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ENTERTAINMENT
May 2, 2014
For Michael Parker, there would be no better place to carve a 137-foot obelisk into asphalt than a plot of land bounded by the Glendale Narrows of the Los Angeles River, boxy industrial buildings, power lines and the Glendale (2) Freeway. Standing on the massive earthwork - fenced-in on all sides by a 2-foot-deep ditch and piles of infill dirt - visitors are surrounded by a mixture of urban and environmental landscapes, the Los Angeles artist said standing atop his creation this week.
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NEWS
By Brittany Levine, brittany.levine@latimes.com | February 25, 2014
The Glendale Arts & Culture Commission recently gave a thumbs-up for two separate $60,000 contracts with consultants to continue the city's art-in-vacant-storefront program and a new one focused on temporary public art exhibits on various sites. The commission unanimously recommended last Thursday that John David O'Brien and Arts From the Ashes organize the two programs, respectively. Their recommendations, though, must still go before the City Council for final consideration. The art-in-vacant storefront program, originally called GATE, began roughly three years ago to increase pedestrian interest on streets lined with businesses shuttered by the protracted recession.
NEWS
By Brittany Levine, brittany.levine@latimes.com | September 20, 2013
A program that brought art to vacant storefronts in downtown Glendale may be expanded to other areas in the city - and it may get a new operator. The program began in 2010 as a way to brighten the empty windows that multiplied as the recession wore on. The Arts & Culture Commission this week recommended that the city advertise for a new consultant to manage the program. Earlier this month, some council members said they would be in favor of opening up the application period to give others a chance to expand the scope of the program.  “It's really to use the success of the last program and build on that,” said Annette Vartanian, a city program supervisor, during a City Hall meeting Thursday afternoon.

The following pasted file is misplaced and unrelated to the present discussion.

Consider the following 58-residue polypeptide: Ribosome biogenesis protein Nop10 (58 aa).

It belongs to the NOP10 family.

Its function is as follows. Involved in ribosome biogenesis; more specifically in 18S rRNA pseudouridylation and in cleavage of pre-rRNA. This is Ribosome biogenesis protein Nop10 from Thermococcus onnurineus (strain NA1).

NEWS
By Brittany Levine, brittany.levine@latimes.com | September 12, 2013
A life-size cutout of Clint Eastwood in cowboy garb won't be the only likeness of a western star to become city property. In a unanimous vote on Tuesday, the City Council approved accepting the donation of five western-inspired art pieces, including the one of Eastwood, from a Los Angeles artist who had originally placed some of the cutouts secretly along the hills above Glendale. “This is the kind of organic art that I really respond to,” said Councilwoman Laura Friedman.
NEWS
By Brittany Levine, brittany.levine@latimes.com | August 16, 2013
A city program that collects money from developers to spend on public art may get a small tweak as officials hope to clarify what triggers the fees. On Tuesday, the City Council took the first step to clarify that the urban art fee applies to all new buildings, remodels, repairs, and expansions of $500,000 or more in certain development or mixed-use zones, such as downtown. Currently, the program requires builders to provide artwork on-site worth 2% of the project's value or pay a fee of 1% of the project's value to the city.